Hockey players learn to treasure the playoffs no matter whether they win or lose. Capturing the Cup, however, is the crowning achievement they all desire.
Story and photo by Mark Newman
Playoff hockey is the sport at its most competitive.
The difference between victory and defeat can be razor-thin: a simple mistake, a lucky bounce of the puck or even a change in the weather can turn the fortunes of a team from sadness to celebration.
In 2013, the Griffins were scheduled to face the Oklahoma City Barons in Game 4 of the Western Conference Finals when torrential rains and a tornado warning forced the teams and fans into a parking garage beneath the Cox Convention Center, and subsequent flooding inside the arena forced their Calder Cup Playoff game to be postponed.
At the time, the Griffins were down 2-1 in the series, and the extra time off ultimately proved to be a godsend.
Gustav Nyquist had just arrived in Oklahoma with teammate Joakim Andersson, the result of the Red Wings having been eliminated from the Stanley Cup Playoffs two days earlier. The pair of Swedes were rejoining the Griffins in hopes of authoring a better finish to their seasons.
“I remember flying to Oklahoma with Joakim Andersson through some thunderstorms,” Nyquist said recently, reflecting on what proved to be a most memorable playoff run. “It was probably the bumpiest ride I’ve ever had. When we got there, the game was postponed because water was running through the building.”
Both had played in the Red Wings’ season-ending 2-1 overtime loss to the Chicago Blackhawks and were ready for a second chance at a championship.
“That series was a tough, tough one to lose,” Nyquist said. “We were up, 3-1, in the second round against Chicago (but) we ended up losing in Game 7 in overtime. That one stung because we felt like we had a good team, and Chicago went on to win the Cup that year.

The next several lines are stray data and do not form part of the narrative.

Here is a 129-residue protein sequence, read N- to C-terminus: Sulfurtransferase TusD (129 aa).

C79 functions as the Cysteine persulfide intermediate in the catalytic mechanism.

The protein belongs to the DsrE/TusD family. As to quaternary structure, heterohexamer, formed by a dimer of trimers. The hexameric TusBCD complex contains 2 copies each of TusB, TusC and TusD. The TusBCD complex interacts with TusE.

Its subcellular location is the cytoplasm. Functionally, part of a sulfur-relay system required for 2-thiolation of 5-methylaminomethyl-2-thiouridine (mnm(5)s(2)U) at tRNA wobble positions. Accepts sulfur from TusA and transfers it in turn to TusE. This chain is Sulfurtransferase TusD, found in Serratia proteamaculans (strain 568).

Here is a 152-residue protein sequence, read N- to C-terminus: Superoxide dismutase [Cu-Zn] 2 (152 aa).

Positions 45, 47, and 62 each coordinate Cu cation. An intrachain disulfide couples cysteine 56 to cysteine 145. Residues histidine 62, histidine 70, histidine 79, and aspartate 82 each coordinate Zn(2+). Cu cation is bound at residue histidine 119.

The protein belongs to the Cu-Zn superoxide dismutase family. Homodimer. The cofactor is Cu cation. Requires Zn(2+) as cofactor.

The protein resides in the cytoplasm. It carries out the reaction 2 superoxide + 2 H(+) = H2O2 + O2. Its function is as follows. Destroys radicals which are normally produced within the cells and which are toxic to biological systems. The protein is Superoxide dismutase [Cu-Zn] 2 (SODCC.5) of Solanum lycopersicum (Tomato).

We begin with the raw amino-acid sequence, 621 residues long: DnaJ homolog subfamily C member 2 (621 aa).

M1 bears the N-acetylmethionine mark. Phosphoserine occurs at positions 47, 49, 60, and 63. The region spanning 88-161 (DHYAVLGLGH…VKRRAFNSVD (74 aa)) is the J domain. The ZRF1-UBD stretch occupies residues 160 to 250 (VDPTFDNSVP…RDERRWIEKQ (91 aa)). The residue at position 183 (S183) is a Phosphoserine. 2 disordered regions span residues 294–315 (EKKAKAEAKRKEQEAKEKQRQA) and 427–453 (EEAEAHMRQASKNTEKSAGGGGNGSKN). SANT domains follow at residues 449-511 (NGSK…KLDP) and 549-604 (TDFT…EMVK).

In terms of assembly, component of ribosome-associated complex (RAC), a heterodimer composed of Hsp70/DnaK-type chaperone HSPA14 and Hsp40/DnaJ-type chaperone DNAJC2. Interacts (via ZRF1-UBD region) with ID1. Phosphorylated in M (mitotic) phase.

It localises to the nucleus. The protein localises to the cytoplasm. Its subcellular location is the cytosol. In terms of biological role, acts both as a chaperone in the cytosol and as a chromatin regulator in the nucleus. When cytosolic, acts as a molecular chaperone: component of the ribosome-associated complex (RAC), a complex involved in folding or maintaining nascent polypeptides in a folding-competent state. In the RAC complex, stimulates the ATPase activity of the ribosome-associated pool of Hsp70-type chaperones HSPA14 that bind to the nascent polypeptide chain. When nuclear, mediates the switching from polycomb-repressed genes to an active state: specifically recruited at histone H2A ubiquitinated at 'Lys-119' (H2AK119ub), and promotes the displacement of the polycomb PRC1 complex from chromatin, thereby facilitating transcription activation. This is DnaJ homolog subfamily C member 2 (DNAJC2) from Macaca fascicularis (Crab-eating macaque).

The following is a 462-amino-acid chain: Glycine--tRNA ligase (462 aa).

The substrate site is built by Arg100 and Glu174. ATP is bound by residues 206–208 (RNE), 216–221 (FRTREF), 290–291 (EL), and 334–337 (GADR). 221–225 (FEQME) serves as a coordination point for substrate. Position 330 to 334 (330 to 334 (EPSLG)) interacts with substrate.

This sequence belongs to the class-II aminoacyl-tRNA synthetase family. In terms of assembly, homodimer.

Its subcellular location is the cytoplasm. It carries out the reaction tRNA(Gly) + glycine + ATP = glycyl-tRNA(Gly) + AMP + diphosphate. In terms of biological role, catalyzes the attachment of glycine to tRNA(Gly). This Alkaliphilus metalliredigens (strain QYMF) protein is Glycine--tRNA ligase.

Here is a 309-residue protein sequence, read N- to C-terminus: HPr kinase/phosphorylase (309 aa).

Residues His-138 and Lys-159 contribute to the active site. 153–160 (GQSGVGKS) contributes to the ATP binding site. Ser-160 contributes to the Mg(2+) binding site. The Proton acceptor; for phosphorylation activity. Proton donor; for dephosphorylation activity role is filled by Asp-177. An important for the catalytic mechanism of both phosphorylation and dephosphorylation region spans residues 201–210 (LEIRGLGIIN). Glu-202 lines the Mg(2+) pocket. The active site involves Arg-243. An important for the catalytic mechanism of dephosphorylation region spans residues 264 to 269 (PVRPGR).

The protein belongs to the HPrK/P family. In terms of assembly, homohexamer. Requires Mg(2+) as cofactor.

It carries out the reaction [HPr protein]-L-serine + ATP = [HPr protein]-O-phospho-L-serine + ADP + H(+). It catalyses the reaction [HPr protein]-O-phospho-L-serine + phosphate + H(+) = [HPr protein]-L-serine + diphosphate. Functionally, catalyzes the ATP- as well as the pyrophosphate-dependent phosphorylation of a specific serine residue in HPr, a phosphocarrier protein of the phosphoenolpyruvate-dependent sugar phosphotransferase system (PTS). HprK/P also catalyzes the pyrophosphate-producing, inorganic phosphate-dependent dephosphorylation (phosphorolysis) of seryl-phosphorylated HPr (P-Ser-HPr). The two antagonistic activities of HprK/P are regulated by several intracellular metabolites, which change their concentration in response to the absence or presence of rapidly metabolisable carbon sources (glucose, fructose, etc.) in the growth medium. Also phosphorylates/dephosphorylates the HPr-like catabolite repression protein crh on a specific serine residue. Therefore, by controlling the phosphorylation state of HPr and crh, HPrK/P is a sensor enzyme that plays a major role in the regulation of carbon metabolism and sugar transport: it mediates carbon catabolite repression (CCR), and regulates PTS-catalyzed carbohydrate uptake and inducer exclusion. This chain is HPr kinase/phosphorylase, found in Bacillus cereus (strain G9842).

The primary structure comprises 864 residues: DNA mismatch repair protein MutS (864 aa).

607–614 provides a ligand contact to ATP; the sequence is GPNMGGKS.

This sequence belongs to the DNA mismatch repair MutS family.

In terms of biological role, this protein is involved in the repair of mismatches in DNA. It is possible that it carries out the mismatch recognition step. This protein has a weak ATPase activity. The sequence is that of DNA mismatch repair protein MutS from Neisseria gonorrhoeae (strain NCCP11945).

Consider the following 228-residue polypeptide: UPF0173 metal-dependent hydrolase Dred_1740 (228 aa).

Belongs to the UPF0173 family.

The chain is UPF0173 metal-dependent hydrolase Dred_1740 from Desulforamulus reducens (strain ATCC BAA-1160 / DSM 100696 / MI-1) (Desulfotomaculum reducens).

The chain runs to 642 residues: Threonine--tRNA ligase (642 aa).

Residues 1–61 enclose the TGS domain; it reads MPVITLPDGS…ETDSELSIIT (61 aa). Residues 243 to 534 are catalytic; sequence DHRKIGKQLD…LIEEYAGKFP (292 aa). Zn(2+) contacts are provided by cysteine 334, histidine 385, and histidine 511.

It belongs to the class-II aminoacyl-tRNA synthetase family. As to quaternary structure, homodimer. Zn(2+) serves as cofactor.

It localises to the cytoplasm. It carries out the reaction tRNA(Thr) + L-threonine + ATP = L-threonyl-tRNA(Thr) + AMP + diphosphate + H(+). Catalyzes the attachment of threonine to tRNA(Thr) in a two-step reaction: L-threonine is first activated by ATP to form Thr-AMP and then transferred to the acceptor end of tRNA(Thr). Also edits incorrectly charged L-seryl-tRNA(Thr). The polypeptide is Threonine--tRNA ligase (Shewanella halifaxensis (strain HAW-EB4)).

“So we were excited to get another crack at it. Obviously, the AHL is a different league but it’s still a very good league, so both Andy and I were really excited to join the team. The team had played good throughout the year without us, too, but we formed a good line with Tats (Tomas Tatar) and it was a great experience.”
With the addition of Nyquist and Andersson, the Griffins won the next two road games by shutout, 4-0 and 3-0, propelling the team to eventually take the series in seven games and earn a spot in the Calder Cup Finals against the Syracuse Crunch.
Call it an act of God or Mother Nature’s revenge, but the delay proved to be a turning point in the team’s playoff fortunes, according to Jeff Blashill, who was in his first year behind the bench in Grand Rapids.
It was a magical year, said Blashill, now in his fourth season as the head coach of the Red Wings.
“We came into the year really with no expectations,” he said. “The team hadn’t been in the playoffs for three seasons and we weren’t sure how good of a hockey team we had. As we went through the process, we started to realize our team was getting better. We were a good team, not an elite team, during the regular season, but then things really came together for us during the playoffs.”
There were many pieces to the puzzle, but Blashill reserves his highest praise for the team’s leadership.
“One of the best things we did is we brought in veterans who cared about the growth of the younger players in the organization and who cared about winning,” he said. “Jeff Hoggan, Nathan Paetsch, Brennan Evans and Triston Grant weren’t guys who were in it for themselves. They were guys who really wanted to see the growth of players like Nyquist, Tatar and Tomas Jurco, and at the same time they wanted to be a part of winning.